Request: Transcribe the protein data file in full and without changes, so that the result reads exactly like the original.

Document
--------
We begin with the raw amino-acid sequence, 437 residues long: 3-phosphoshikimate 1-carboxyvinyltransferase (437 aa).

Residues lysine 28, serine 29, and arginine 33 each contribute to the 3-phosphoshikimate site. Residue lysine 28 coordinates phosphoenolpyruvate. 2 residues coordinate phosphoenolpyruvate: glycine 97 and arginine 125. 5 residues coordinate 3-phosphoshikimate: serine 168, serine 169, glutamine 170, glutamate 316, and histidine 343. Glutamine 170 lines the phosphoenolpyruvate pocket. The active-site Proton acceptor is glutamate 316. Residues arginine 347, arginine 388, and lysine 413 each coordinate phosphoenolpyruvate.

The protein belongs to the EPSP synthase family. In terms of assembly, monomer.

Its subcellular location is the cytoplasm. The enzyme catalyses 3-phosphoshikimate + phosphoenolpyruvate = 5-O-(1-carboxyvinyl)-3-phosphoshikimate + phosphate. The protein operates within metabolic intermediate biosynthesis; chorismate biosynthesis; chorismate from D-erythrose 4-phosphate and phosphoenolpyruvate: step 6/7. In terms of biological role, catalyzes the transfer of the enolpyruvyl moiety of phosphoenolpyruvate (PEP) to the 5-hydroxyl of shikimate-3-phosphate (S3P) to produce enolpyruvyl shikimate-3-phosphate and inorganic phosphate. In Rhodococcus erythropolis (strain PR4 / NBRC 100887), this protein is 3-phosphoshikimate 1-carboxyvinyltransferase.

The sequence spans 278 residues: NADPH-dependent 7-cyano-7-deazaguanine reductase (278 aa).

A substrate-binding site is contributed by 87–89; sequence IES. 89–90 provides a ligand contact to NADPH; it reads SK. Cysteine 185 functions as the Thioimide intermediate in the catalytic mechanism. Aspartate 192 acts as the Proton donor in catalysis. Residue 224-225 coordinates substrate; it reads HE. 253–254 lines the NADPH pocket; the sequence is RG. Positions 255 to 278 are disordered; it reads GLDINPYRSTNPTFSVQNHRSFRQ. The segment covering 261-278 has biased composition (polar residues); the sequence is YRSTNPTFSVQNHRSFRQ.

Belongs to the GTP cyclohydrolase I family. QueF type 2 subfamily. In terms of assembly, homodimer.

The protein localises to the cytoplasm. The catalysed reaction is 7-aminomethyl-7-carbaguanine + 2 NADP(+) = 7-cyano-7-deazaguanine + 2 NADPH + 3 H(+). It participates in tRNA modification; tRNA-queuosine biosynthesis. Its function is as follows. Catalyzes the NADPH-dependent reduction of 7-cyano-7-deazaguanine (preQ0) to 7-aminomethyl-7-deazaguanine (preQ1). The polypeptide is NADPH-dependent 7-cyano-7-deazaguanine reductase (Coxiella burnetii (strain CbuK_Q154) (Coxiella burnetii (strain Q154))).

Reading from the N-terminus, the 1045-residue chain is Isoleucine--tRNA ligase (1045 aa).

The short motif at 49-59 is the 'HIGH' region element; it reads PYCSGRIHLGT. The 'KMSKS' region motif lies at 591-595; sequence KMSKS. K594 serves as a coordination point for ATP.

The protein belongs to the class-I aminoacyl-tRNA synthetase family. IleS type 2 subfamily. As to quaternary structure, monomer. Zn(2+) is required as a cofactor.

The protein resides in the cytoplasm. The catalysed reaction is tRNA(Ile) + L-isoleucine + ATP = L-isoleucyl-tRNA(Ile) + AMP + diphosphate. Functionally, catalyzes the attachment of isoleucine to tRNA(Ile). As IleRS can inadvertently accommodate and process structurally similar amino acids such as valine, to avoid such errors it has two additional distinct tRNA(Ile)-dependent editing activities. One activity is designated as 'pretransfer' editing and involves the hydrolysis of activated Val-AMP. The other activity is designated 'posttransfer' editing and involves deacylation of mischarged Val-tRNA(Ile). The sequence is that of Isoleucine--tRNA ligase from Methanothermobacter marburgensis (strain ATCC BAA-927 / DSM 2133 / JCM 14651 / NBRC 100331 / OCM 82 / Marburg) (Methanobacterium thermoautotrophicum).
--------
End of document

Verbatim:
We begin with the raw amino-acid sequence, 437 residues long: 3-phosphoshikimate 1-carboxyvinyltransferase (437 aa).

Residues lysine 28, serine 29, and arginine 33 each contribute to the 3-phosphoshikimate site. Residue lysine 28 coordinates phosphoenolpyruvate. 2 residues coordinate phosphoenolpyruvate: glycine 97 and arginine 125. 5 residues coordinate 3-phosphoshikimate: serine 168, serine 169, glutamine 170, glutamate 316, and histidine 343. Glutamine 170 lines the phosphoenolpyruvate pocket. The active-site Proton acceptor is glutamate 316. Residues arginine 347, arginine 388, and lysine 413 each coordinate phosphoenolpyruvate.

The protein belongs to the EPSP synthase family. In terms of assembly, monomer.

Its subcellular location is the cytoplasm. The enzyme catalyses 3-phosphoshikimate + phosphoenolpyruvate = 5-O-(1-carboxyvinyl)-3-phosphoshikimate + phosphate. The protein operates within metabolic intermediate biosynthesis; chorismate biosynthesis; chorismate from D-erythrose 4-phosphate and phosphoenolpyruvate: step 6/7. In terms of biological role, catalyzes the transfer of the enolpyruvyl moiety of phosphoenolpyruvate (PEP) to the 5-hydroxyl of shikimate-3-phosphate (S3P) to produce enolpyruvyl shikimate-3-phosphate and inorganic phosphate. In Rhodococcus erythropolis (strain PR4 / NBRC 100887), this protein is 3-phosphoshikimate 1-carboxyvinyltransferase.

The sequence spans 278 residues: NADPH-dependent 7-cyano-7-deazaguanine reductase (278 aa).

A substrate-binding site is contributed by 87–89; sequence IES. 89–90 provides a ligand contact to NADPH; it reads SK. Cysteine 185 functions as the Thioimide intermediate in the catalytic mechanism. Aspartate 192 acts as the Proton donor in catalysis. Residue 224-225 coordinates substrate; it reads HE. 253–254 lines the NADPH pocket; the sequence is RG. Positions 255 to 278 are disordered; it reads GLDINPYRSTNPTFSVQNHRSFRQ. The segment covering 261-278 has biased composition (polar residues); the sequence is YRSTNPTFSVQNHRSFRQ.

Belongs to the GTP cyclohydrolase I family. QueF type 2 subfamily. In terms of assembly, homodimer.

The protein localises to the cytoplasm. The catalysed reaction is 7-aminomethyl-7-carbaguanine + 2 NADP(+) = 7-cyano-7-deazaguanine + 2 NADPH + 3 H(+). It participates in tRNA modification; tRNA-queuosine biosynthesis. Its function is as follows. Catalyzes the NADPH-dependent reduction of 7-cyano-7-deazaguanine (preQ0) to 7-aminomethyl-7-deazaguanine (preQ1). The polypeptide is NADPH-dependent 7-cyano-7-deazaguanine reductase (Coxiella burnetii (strain CbuK_Q154) (Coxiella burnetii (strain Q154))).

Reading from the N-terminus, the 1045-residue chain is Isoleucine--tRNA ligase (1045 aa).

The short motif at 49-59 is the 'HIGH' region element; it reads PYCSGRIHLGT. The 'KMSKS' region motif lies at 591-595; sequence KMSKS. K594 serves as a coordination point for ATP.

The protein belongs to the class-I aminoacyl-tRNA synthetase family. IleS type 2 subfamily. As to quaternary structure, monomer. Zn(2+) is required as a cofactor.

The protein resides in the cytoplasm. The catalysed reaction is tRNA(Ile) + L-isoleucine + ATP = L-isoleucyl-tRNA(Ile) + AMP + diphosphate. Functionally, catalyzes the attachment of isoleucine to tRNA(Ile). As IleRS can inadvertently accommodate and process structurally similar amino acids such as valine, to avoid such errors it has two additional distinct tRNA(Ile)-dependent editing activities. One activity is designated as 'pretransfer' editing and involves the hydrolysis of activated Val-AMP. The other activity is designated 'posttransfer' editing and involves deacylation of mischarged Val-tRNA(Ile). The sequence is that of Isoleucine--tRNA ligase from Methanothermobacter marburgensis (strain ATCC BAA-927 / DSM 2133 / JCM 14651 / NBRC 100331 / OCM 82 / Marburg) (Methanobacterium thermoautotrophicum).